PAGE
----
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Mandolin Grading: intermediate plus
1. El Noy de la Mare – Catalan Folk Song 2. The Queens Command – Orlando Gibbons 3. Canarios – Gaspar Sanz
This book contains 3 attractive contrasting pieces drawing on different musical influences: El Noy de la Mare is a beautifully haunting Catalan Folk Song; Queen’s Command is stately Elizabethan piece by the English composer Orlando Gibbons (1583-1625); and Canarios is a rhythmic dance by the Spanish composer Gaspar Sanz (1640-c.1710). The three mandolin parts are fairly well balanced, each being of more or less similar technical standards, suitable for Higher Intermediate players. Each part contains some tunes, counter-melodies and accompaniments. In this way each player learns all the different skills required to become a good ensemble player. This book follows on from Mandolin Trios Book 1 and generally presents more challenges to the players, both technically and also as an ensemble.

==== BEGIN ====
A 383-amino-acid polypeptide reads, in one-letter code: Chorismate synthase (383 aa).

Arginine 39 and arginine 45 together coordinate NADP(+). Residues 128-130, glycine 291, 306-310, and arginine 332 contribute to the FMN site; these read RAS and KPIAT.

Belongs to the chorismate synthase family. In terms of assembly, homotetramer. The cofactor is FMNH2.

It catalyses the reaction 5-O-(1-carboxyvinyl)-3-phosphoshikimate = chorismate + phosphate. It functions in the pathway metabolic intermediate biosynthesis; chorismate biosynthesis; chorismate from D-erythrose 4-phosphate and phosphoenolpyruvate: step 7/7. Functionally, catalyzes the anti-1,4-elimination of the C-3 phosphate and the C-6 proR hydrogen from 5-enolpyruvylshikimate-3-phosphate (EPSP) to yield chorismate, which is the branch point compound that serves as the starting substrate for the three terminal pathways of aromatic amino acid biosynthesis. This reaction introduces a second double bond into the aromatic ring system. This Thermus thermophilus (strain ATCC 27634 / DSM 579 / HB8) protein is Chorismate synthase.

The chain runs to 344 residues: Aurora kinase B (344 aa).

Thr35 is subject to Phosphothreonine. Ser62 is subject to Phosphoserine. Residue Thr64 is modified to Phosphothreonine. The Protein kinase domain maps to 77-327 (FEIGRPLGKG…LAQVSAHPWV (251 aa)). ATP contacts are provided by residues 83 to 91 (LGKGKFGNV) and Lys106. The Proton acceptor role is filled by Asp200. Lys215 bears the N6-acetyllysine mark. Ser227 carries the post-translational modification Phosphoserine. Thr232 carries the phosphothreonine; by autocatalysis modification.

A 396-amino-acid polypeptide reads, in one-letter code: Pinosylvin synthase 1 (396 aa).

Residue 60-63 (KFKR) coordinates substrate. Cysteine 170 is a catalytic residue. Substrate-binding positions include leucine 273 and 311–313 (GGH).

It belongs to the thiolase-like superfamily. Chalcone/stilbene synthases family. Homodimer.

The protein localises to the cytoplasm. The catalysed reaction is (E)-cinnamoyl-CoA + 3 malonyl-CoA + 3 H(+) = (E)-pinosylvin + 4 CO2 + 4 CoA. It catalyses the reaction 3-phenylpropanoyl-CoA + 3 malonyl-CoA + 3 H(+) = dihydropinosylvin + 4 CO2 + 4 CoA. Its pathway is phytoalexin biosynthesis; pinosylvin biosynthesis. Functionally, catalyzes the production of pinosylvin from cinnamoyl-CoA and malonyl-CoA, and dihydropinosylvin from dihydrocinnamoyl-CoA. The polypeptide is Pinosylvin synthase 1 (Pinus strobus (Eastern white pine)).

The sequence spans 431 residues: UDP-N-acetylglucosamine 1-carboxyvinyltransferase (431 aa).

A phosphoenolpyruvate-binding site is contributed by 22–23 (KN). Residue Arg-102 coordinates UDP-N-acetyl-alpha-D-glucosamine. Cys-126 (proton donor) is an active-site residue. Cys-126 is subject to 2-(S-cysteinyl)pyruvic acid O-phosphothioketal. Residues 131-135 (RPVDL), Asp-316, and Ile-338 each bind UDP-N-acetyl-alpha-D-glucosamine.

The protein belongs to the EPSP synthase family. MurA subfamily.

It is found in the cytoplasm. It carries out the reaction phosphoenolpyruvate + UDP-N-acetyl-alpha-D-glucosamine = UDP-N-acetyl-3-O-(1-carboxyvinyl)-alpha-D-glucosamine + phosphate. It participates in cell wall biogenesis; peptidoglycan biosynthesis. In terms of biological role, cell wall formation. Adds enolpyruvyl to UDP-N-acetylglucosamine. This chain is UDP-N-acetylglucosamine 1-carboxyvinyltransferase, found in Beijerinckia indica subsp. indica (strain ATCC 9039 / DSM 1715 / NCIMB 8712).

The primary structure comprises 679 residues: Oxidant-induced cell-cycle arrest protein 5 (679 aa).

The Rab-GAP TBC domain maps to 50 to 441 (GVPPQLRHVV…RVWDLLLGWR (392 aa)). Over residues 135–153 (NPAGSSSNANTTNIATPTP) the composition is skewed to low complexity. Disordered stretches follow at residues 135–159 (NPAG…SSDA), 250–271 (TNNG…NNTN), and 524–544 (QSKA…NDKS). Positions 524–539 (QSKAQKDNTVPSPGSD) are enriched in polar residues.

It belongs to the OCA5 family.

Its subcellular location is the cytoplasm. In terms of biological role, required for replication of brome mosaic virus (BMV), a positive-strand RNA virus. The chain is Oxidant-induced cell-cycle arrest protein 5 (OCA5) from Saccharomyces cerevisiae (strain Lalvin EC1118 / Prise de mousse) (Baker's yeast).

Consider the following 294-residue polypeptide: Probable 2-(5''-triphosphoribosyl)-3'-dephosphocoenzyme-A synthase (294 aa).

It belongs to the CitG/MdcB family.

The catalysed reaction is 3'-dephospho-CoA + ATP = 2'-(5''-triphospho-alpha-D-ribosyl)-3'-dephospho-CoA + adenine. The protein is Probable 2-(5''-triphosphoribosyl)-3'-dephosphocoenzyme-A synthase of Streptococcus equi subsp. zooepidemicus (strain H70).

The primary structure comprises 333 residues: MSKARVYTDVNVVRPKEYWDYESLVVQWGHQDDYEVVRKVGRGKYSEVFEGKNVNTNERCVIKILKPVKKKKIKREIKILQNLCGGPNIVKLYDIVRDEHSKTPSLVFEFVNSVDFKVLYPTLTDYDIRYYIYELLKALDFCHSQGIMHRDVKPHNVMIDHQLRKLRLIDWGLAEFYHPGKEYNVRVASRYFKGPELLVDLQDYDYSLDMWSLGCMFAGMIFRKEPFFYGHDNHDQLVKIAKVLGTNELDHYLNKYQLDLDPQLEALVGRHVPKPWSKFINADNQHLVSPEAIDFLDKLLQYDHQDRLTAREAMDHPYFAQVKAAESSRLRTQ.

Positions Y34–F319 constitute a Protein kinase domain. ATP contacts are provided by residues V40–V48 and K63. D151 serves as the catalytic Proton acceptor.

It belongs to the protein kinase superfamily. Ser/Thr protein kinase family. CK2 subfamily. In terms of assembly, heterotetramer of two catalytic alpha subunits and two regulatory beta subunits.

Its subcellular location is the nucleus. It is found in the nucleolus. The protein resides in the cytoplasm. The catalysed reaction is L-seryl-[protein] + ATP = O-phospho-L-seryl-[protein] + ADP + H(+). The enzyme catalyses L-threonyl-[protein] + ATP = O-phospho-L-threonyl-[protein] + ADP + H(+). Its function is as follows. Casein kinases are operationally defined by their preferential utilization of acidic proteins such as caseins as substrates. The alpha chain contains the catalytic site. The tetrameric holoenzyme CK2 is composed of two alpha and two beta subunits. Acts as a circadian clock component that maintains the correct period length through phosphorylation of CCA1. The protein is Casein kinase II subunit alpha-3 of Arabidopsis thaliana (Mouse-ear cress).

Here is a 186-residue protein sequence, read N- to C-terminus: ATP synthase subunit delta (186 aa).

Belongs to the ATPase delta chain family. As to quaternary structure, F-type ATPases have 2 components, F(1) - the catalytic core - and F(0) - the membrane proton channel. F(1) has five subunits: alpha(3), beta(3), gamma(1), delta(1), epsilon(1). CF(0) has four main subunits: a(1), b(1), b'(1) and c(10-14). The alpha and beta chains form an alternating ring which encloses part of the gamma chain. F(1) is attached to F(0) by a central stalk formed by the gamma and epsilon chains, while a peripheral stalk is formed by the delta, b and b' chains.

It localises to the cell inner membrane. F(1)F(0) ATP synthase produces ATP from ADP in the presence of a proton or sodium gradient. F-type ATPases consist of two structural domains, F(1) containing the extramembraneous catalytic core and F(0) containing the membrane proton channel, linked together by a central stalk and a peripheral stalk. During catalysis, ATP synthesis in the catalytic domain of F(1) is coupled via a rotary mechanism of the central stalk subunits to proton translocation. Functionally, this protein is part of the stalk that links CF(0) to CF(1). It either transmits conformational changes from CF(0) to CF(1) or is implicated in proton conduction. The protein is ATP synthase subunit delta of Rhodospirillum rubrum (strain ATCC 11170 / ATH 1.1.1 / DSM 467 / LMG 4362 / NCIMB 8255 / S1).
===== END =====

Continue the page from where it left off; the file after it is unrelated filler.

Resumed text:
Performance notes: All three of these pieces make good concert pieces when care is taken in learning them accurately and carefully, both individually and as an ensemble.
It is the arranger’s intention that tremolo is only used where clearly marked (three lines across stem). Where positions are marked it is often as much for tonal purposes as for technical facility. A higher position often results in a sweeter and richer tone.
El Noy de la Mare is presented here in the slightly unusual key of E major and contains some fairly fast runs in both M1 and M2. It is quite a challenging piece and care should be taken to keep the tempo steady.
The Queen’s Command is in many ways the easiest piece in the book but, again, care should be taken to keep the tempo steady. The biggest challenge in this piece is keeping the ensemble playing tight. It is quite difficult to ensure players move together on the recurring dotted rhythm. (e.g. M1 and M3 in bar 1, and M1 and M2 in bar 2.)
Canarios is very well known as a solo guitar piece. It is a lively piece and features an attractive rhythmic idea of alternating between quavers grouped in two groups of three (as is normal for 6/8) and quavers grouped in three groups of two (more common in 3/4). Try to become accustomed to these rhythms before starting work on the piece. Many players will find the main challenge of this piece is the fairly fast chord changes in M1 and M3.
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